Publications by authors named "N Rajaretnam"

21 Publications

The correlation between full moon and admission volume for penetrating injuries at a major trauma centre in South Africa.

S Afr J Surg 2021 Sep;59(3):94-96

Department of Surgery, University of the Witwatersrand, South Africa and Department of Surgery, University of KwaZulu-Natal, South Africa.

Background: The possible effect of full moon on admission volume of trauma centres is a well-mentioned phenomenon that has been perpetuated worldwide. We aimed to review the correlation between full moon and admission volume and to interrogate any possible relationship on admission for penetrating trauma.

Methods: A retrospective study from 2012 to 2018 at Pietermaritzburg Metropolitan Trauma Service (PMTS), South Africa.

Results: A total of 8 722 patients were admitted. Eighty-three per cent (7 242/8 722) were male and the mean age was 29 years. The total number of days during the study period was 1 953, 66 of which were 'full moon' (FM) days and 1 887 were 'non-full moon' (NFM) days. There was no significant difference between gender or age distribution. The mean number of admissions per day on FM days compared with NFM days was not significant (4.1 vs 4.5, = 0.583). A total of 3 332 patients with penetrating trauma were admitted. This constituted 42% (113/271) of admission on FM days and 38% (3 219) on NFM days, which is not statistically significant ( = 0.229). Subgroup analysis did not demonstrate any significant difference between the number of stab wounds - 28% (77/113) vs 25% (2 124/3 219) - or gunshot wounds - 13% (16/113) vs 12% (990/3 219) - between FM and NFM days.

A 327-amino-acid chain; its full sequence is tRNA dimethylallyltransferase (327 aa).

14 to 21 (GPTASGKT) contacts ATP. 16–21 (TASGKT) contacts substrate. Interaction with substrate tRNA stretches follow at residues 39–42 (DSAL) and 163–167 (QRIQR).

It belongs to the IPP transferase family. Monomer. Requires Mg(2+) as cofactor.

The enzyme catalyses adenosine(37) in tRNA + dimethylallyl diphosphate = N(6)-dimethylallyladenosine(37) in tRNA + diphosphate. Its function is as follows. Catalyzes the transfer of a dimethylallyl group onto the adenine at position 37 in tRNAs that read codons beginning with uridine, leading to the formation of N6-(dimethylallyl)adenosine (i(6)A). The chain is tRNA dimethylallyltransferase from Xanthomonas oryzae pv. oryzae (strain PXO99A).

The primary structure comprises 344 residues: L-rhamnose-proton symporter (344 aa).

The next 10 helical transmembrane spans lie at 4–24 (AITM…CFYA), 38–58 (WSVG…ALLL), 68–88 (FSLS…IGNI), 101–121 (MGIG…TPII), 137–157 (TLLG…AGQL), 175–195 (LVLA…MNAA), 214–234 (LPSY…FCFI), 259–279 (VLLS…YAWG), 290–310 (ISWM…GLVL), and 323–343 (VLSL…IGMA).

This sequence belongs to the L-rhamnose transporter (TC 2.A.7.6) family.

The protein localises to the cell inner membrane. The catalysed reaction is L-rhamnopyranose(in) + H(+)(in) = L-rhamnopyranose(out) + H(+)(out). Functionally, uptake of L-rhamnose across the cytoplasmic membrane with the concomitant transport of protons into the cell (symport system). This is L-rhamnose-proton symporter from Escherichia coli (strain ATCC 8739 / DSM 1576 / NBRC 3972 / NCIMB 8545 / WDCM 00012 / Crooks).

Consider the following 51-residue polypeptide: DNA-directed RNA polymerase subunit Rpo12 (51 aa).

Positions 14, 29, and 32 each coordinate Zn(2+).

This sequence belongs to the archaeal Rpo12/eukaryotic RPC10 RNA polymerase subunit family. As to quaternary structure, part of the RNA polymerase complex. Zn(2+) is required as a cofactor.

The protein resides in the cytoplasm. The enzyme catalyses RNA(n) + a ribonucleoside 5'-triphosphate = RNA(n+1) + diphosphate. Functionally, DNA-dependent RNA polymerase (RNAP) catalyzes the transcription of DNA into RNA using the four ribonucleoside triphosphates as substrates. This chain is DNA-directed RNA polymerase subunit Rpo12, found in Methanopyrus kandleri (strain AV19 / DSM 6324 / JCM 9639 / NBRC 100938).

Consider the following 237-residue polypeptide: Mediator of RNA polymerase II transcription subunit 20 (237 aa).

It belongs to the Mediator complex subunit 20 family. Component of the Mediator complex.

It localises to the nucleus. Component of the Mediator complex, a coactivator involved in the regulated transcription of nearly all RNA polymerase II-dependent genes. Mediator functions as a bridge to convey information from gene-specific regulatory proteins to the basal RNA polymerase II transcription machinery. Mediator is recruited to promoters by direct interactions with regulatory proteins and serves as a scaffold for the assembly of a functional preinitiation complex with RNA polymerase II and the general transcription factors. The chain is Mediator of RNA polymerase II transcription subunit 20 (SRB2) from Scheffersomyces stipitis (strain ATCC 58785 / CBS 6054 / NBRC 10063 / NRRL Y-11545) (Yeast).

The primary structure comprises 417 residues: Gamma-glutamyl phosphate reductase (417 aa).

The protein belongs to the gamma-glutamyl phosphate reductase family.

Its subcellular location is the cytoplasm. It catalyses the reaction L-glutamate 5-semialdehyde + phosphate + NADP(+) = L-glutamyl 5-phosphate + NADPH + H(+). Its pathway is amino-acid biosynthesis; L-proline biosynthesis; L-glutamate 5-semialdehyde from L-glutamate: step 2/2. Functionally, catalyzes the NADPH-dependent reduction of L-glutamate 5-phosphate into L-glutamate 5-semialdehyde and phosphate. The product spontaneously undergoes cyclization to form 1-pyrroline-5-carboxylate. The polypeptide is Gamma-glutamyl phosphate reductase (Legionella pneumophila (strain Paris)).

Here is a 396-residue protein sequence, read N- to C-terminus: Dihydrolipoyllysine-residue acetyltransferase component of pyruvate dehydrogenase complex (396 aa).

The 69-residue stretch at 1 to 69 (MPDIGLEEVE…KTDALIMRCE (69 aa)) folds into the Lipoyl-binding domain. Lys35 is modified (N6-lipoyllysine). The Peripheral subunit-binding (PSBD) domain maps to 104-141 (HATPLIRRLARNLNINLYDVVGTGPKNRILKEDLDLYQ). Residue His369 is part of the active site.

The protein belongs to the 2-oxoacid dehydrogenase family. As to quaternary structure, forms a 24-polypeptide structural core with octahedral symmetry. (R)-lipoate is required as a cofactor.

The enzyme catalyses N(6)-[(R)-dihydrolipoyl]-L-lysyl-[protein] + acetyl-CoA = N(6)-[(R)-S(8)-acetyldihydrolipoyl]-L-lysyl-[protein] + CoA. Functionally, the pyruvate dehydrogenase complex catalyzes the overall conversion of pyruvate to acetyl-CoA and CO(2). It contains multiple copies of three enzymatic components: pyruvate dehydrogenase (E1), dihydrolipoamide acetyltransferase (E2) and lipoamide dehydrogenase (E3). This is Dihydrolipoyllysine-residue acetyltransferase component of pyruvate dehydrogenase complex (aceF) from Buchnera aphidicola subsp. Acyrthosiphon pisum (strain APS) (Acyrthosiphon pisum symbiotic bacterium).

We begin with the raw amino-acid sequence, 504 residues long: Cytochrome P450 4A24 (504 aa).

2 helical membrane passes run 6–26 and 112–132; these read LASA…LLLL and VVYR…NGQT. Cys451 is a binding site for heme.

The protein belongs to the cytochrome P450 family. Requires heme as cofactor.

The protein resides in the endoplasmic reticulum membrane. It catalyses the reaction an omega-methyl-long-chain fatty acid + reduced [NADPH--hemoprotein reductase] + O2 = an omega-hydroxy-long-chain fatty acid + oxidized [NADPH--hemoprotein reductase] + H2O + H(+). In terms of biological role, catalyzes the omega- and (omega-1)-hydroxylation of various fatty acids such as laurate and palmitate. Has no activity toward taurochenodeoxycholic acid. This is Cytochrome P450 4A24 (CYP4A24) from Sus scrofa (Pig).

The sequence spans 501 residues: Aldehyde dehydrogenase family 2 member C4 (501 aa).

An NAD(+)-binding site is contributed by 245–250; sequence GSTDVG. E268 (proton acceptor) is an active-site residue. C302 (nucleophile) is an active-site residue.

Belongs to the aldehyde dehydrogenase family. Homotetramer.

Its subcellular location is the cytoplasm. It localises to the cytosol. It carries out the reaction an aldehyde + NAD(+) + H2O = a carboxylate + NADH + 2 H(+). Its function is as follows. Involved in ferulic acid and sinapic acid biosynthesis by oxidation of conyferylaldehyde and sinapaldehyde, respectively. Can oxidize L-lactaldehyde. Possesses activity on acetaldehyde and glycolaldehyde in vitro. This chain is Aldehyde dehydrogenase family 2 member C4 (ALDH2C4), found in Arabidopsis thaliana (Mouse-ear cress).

Conclusion: The correlation between full moon and trauma admission is unfound in our setting. The perpetuating notion that 'it must be full moon tonight' is likely to be an urban myth with no scientific evidence for such a claim.
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September 2021

Trauma to the gallbladder is associated with concurrent injuries to the wider hepatobiliary system: A South African experience.

Injury 2021 Jul 30. Epub 2021 Jul 30.

Department of Surgery, University of KwaZulu Natal, Durban, South Africa.

Introduction: Gallbladder trauma is a rare injury. This study aimed to describe the significance of these injuries and the appropriate management strategies.

Methods: A retrospective study was undertaken at a major trauma centre in South Africa and included all patients diagnosed with a gallbladder injury between January 2012 and October 2020.